A literature review to investigate the link between psychosocial characteristics and treatment adherence in cancer patients

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Paraskevi Theofilou *
Helen Panagiotaki
(*) Corresponding Author:
Paraskevi Theofilou | theofi@otenet.gr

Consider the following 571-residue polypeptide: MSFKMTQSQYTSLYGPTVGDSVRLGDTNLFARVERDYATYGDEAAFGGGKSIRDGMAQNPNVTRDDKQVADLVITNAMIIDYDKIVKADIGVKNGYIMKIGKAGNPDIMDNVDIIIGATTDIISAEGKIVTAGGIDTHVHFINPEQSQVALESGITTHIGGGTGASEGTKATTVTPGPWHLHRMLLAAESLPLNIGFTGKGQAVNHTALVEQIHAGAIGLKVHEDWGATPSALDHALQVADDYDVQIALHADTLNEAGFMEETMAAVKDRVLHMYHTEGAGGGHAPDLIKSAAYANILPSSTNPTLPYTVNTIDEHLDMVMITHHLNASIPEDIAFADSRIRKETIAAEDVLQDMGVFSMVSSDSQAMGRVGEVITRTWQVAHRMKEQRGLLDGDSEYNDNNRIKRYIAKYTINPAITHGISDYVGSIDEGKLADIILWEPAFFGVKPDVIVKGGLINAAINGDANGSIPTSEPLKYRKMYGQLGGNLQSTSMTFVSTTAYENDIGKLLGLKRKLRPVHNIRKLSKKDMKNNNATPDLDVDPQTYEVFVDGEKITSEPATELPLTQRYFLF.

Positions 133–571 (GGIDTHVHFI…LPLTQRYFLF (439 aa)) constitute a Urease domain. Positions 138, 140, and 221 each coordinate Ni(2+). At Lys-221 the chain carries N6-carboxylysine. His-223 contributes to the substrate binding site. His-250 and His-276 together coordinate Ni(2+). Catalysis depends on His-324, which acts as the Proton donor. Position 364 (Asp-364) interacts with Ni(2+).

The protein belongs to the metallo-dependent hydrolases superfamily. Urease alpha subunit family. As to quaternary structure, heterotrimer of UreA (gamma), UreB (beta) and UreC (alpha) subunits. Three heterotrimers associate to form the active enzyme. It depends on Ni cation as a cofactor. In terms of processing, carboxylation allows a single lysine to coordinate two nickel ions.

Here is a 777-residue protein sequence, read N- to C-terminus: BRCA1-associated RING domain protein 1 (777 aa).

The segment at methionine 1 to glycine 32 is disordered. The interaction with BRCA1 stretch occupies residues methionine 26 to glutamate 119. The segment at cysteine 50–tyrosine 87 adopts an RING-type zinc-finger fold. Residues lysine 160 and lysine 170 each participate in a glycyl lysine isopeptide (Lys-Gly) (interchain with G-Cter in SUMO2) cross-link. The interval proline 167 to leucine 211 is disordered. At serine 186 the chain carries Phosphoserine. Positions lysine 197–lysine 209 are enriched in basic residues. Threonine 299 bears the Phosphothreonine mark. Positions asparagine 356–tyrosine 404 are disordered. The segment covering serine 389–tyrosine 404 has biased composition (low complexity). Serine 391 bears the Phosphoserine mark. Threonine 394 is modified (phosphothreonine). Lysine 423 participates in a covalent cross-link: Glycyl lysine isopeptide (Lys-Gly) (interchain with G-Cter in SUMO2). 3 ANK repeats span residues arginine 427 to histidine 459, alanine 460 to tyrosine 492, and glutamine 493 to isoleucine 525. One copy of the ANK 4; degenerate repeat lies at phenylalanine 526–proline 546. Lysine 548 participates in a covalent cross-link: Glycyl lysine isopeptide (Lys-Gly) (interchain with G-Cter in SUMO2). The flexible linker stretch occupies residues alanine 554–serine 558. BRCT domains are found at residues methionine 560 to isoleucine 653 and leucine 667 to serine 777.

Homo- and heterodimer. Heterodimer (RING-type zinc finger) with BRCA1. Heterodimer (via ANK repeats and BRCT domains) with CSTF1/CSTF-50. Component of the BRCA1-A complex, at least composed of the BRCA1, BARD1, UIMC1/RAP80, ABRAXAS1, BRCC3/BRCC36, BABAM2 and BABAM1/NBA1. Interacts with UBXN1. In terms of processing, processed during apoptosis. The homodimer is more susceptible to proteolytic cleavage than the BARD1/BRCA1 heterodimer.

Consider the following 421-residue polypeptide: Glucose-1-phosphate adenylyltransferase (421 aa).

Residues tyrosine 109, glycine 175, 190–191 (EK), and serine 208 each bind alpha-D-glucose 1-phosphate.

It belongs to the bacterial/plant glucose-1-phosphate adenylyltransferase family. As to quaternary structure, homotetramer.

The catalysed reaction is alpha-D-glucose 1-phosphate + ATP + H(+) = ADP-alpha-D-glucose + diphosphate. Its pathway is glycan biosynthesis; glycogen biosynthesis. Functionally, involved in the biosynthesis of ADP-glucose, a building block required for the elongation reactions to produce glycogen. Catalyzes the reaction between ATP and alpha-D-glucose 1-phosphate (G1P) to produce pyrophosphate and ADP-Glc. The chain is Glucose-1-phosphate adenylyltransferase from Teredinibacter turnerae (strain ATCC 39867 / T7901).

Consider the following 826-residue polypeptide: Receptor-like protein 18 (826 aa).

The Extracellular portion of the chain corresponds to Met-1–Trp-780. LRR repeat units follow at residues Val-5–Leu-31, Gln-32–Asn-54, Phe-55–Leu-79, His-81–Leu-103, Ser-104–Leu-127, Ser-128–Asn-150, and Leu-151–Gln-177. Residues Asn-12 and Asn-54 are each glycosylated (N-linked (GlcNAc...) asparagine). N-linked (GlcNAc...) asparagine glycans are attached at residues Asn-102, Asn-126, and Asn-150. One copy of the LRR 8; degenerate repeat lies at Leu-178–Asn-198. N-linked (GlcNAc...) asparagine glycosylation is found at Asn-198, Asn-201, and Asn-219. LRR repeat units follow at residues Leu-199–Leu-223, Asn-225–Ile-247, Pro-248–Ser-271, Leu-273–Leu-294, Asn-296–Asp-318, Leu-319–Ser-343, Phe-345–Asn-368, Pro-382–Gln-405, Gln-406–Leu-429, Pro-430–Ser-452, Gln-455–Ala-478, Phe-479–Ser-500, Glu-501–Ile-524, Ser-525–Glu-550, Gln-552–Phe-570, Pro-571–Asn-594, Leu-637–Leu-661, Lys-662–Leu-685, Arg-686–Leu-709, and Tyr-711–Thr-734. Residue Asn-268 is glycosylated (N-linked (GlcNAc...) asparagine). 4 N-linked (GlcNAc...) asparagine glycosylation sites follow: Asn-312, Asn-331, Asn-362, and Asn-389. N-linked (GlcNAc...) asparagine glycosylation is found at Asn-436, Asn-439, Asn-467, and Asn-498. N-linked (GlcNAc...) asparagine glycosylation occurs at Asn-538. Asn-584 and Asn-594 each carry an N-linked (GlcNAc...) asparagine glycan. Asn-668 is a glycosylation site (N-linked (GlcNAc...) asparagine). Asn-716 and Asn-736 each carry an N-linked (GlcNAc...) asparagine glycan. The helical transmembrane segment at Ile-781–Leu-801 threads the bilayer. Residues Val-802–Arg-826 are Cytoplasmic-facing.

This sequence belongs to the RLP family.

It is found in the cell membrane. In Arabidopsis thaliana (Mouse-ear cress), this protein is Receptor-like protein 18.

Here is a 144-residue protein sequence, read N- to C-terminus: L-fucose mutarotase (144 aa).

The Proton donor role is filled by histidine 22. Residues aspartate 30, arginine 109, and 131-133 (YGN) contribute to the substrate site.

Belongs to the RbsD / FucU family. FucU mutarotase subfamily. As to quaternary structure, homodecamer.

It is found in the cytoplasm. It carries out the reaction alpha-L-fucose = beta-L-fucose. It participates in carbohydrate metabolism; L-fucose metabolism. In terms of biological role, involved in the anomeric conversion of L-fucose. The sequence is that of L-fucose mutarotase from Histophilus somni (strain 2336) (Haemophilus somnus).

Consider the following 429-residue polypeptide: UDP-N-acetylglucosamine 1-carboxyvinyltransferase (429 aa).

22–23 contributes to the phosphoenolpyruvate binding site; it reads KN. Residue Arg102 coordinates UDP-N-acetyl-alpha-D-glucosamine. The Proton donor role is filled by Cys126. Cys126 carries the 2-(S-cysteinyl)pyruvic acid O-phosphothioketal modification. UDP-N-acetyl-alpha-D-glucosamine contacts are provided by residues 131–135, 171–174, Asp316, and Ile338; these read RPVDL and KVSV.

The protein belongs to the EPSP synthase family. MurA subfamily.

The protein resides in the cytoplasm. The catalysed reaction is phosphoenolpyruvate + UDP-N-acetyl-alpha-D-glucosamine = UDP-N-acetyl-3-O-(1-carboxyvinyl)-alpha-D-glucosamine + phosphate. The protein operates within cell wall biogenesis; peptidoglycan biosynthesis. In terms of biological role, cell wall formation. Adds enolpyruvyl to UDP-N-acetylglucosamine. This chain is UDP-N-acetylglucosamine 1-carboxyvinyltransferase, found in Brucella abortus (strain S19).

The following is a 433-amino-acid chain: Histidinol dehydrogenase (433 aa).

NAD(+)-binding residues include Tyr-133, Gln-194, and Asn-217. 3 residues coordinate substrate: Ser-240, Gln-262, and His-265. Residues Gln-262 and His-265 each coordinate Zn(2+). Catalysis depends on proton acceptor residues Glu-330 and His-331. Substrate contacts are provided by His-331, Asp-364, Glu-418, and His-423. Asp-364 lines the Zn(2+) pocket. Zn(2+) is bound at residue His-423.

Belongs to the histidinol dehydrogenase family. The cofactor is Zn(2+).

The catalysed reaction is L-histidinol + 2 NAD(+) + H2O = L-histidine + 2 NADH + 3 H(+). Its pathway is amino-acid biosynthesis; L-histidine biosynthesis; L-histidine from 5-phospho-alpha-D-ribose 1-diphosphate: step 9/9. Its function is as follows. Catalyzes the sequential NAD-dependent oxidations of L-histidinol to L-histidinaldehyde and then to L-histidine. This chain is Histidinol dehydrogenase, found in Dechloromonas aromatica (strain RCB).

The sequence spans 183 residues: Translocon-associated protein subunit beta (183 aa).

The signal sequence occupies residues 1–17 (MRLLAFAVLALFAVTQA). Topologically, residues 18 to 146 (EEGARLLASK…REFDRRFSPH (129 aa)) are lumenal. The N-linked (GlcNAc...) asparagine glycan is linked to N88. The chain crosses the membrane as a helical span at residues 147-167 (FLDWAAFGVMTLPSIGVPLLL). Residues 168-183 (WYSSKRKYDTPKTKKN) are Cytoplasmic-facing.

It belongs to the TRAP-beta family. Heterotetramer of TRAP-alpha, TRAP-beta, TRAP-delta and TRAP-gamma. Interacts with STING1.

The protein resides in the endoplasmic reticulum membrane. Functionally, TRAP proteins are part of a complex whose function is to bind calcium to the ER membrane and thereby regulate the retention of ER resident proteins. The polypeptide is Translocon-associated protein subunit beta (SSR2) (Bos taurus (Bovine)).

Adherence to medication has been recognized as a key issue in health outcomes and efforts to improve patients’ adherence are being made by the pharmaceutical industry, experts, and government bodies alike. This paper presents a review of these issues according to previous descriptive findings. Relevant studies written in English, published in 1976 or later, were identified through Medline, Embase and PsycInfo databases and reviewed. Review articles and clinical trials were excluded; all observational studies and surveys were considered. Articles were reviewed for any discussion of patients’ characteristics and psychosocial characteristics affecting adherence to cancer treatment. The search strategy included a combination of key words adherence and cancer in titles. The major findings are summarized and presented under two main headings: i) patients’ characteristics; and ii) psychosocial characteristics. In general, factors associated with increased likelihood of adherence to cancer treatment included younger age, higher education, higher income and Caucasian ethnicity. With regards to the psychosocial factors, lower levels of depression and anxiety, optimism as well as social support seemed to have a positive effect on treatment adherence. Studies of patterns of care in cancer treatment can help identify challenges in health care provided to particular subgroups of cancer patients and can aid researchers in designing studies that account for such factors in clinical and outcomes’ research.

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